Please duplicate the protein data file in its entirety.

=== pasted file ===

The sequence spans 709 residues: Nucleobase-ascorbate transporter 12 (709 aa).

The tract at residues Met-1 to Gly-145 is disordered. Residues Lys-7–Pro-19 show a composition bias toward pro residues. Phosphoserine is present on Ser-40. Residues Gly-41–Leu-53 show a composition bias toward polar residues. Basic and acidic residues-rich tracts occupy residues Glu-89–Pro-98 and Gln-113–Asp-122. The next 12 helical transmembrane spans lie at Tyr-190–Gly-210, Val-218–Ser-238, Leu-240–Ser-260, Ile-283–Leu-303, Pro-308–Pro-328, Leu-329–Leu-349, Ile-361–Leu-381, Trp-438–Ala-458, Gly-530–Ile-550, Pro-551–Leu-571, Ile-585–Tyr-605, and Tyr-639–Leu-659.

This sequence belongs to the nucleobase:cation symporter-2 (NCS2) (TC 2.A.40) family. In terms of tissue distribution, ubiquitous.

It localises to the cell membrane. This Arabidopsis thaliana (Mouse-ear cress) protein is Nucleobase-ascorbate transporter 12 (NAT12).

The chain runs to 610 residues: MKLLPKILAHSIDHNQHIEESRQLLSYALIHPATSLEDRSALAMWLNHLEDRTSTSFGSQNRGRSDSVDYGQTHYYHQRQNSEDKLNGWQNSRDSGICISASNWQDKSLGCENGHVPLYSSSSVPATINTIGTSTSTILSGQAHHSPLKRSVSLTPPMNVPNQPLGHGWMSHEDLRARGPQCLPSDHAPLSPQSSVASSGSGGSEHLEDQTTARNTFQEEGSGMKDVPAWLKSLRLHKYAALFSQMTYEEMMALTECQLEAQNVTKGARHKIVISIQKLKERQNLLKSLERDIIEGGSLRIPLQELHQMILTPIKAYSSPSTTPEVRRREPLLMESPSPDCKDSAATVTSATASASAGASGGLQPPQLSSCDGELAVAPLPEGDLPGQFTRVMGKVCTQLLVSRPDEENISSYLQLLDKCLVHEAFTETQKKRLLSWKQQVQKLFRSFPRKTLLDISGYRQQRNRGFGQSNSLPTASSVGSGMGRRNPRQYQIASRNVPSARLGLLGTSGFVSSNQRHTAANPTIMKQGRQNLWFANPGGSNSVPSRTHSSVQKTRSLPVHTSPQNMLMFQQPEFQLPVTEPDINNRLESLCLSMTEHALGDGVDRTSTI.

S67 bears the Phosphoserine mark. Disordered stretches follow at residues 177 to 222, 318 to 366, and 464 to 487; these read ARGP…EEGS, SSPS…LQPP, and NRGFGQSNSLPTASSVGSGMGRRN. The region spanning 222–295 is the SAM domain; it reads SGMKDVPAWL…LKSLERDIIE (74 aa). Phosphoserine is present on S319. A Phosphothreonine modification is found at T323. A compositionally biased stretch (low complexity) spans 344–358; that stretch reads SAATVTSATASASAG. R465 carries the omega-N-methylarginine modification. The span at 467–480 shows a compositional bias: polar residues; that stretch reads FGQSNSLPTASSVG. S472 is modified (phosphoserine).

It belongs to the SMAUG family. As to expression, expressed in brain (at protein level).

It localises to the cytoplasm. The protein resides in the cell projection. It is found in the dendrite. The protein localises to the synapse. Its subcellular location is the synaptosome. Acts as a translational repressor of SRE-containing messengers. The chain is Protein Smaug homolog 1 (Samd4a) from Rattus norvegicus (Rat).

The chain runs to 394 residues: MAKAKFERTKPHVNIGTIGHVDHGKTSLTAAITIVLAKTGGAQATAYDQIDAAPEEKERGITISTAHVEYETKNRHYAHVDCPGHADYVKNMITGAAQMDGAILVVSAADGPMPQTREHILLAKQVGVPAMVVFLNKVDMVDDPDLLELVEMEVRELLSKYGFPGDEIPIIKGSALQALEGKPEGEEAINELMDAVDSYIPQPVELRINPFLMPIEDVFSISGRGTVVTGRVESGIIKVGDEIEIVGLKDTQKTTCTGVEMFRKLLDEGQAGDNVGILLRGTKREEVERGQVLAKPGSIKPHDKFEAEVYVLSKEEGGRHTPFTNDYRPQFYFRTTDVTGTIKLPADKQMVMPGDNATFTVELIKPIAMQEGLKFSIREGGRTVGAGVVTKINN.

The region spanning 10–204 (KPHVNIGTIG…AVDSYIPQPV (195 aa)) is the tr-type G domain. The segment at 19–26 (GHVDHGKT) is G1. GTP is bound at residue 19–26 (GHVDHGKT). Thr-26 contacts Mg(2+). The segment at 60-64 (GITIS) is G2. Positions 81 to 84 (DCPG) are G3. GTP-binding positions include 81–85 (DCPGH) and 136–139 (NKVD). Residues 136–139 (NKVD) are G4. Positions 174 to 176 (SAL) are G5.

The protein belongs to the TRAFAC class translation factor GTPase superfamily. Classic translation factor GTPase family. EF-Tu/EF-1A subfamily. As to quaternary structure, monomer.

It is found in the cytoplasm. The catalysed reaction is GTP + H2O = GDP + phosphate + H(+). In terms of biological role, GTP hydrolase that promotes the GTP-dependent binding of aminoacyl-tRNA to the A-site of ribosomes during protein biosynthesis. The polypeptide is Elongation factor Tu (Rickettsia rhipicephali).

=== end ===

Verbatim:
The sequence spans 709 residues: Nucleobase-ascorbate transporter 12 (709 aa).

The tract at residues Met-1 to Gly-145 is disordered. Residues Lys-7–Pro-19 show a composition bias toward pro residues. Phosphoserine is present on Ser-40. Residues Gly-41–Leu-53 show a composition bias toward polar residues. Basic and acidic residues-rich tracts occupy residues Glu-89–Pro-98 and Gln-113–Asp-122. The next 12 helical transmembrane spans lie at Tyr-190–Gly-210, Val-218–Ser-238, Leu-240–Ser-260, Ile-283–Leu-303, Pro-308–Pro-328, Leu-329–Leu-349, Ile-361–Leu-381, Trp-438–Ala-458, Gly-530–Ile-550, Pro-551–Leu-571, Ile-585–Tyr-605, and Tyr-639–Leu-659.

This sequence belongs to the nucleobase:cation symporter-2 (NCS2) (TC 2.A.40) family. In terms of tissue distribution, ubiquitous.

It localises to the cell membrane. This Arabidopsis thaliana (Mouse-ear cress) protein is Nucleobase-ascorbate transporter 12 (NAT12).

The chain runs to 610 residues: MKLLPKILAHSIDHNQHIEESRQLLSYALIHPATSLEDRSALAMWLNHLEDRTSTSFGSQNRGRSDSVDYGQTHYYHQRQNSEDKLNGWQNSRDSGICISASNWQDKSLGCENGHVPLYSSSSVPATINTIGTSTSTILSGQAHHSPLKRSVSLTPPMNVPNQPLGHGWMSHEDLRARGPQCLPSDHAPLSPQSSVASSGSGGSEHLEDQTTARNTFQEEGSGMKDVPAWLKSLRLHKYAALFSQMTYEEMMALTECQLEAQNVTKGARHKIVISIQKLKERQNLLKSLERDIIEGGSLRIPLQELHQMILTPIKAYSSPSTTPEVRRREPLLMESPSPDCKDSAATVTSATASASAGASGGLQPPQLSSCDGELAVAPLPEGDLPGQFTRVMGKVCTQLLVSRPDEENISSYLQLLDKCLVHEAFTETQKKRLLSWKQQVQKLFRSFPRKTLLDISGYRQQRNRGFGQSNSLPTASSVGSGMGRRNPRQYQIASRNVPSARLGLLGTSGFVSSNQRHTAANPTIMKQGRQNLWFANPGGSNSVPSRTHSSVQKTRSLPVHTSPQNMLMFQQPEFQLPVTEPDINNRLESLCLSMTEHALGDGVDRTSTI.

S67 bears the Phosphoserine mark. Disordered stretches follow at residues 177 to 222, 318 to 366, and 464 to 487; these read ARGP…EEGS, SSPS…LQPP, and NRGFGQSNSLPTASSVGSGMGRRN. The region spanning 222–295 is the SAM domain; it reads SGMKDVPAWL…LKSLERDIIE (74 aa). Phosphoserine is present on S319. A Phosphothreonine modification is found at T323. A compositionally biased stretch (low complexity) spans 344–358; that stretch reads SAATVTSATASASAG. R465 carries the omega-N-methylarginine modification. The span at 467–480 shows a compositional bias: polar residues; that stretch reads FGQSNSLPTASSVG. S472 is modified (phosphoserine).

It belongs to the SMAUG family. As to expression, expressed in brain (at protein level).

It localises to the cytoplasm. The protein resides in the cell projection. It is found in the dendrite. The protein localises to the synapse. Its subcellular location is the synaptosome. Acts as a translational repressor of SRE-containing messengers. The chain is Protein Smaug homolog 1 (Samd4a) from Rattus norvegicus (Rat).

The chain runs to 394 residues: MAKAKFERTKPHVNIGTIGHVDHGKTSLTAAITIVLAKTGGAQATAYDQIDAAPEEKERGITISTAHVEYETKNRHYAHVDCPGHADYVKNMITGAAQMDGAILVVSAADGPMPQTREHILLAKQVGVPAMVVFLNKVDMVDDPDLLELVEMEVRELLSKYGFPGDEIPIIKGSALQALEGKPEGEEAINELMDAVDSYIPQPVELRINPFLMPIEDVFSISGRGTVVTGRVESGIIKVGDEIEIVGLKDTQKTTCTGVEMFRKLLDEGQAGDNVGILLRGTKREEVERGQVLAKPGSIKPHDKFEAEVYVLSKEEGGRHTPFTNDYRPQFYFRTTDVTGTIKLPADKQMVMPGDNATFTVELIKPIAMQEGLKFSIREGGRTVGAGVVTKINN.

The region spanning 10–204 (KPHVNIGTIG…AVDSYIPQPV (195 aa)) is the tr-type G domain. The segment at 19–26 (GHVDHGKT) is G1. GTP is bound at residue 19–26 (GHVDHGKT). Thr-26 contacts Mg(2+). The segment at 60-64 (GITIS) is G2. Positions 81 to 84 (DCPG) are G3. GTP-binding positions include 81–85 (DCPGH) and 136–139 (NKVD). Residues 136–139 (NKVD) are G4. Positions 174 to 176 (SAL) are G5.

The protein belongs to the TRAFAC class translation factor GTPase superfamily. Classic translation factor GTPase family. EF-Tu/EF-1A subfamily. As to quaternary structure, monomer.

It is found in the cytoplasm. The catalysed reaction is GTP + H2O = GDP + phosphate + H(+). In terms of biological role, GTP hydrolase that promotes the GTP-dependent binding of aminoacyl-tRNA to the A-site of ribosomes during protein biosynthesis. The polypeptide is Elongation factor Tu (Rickettsia rhipicephali).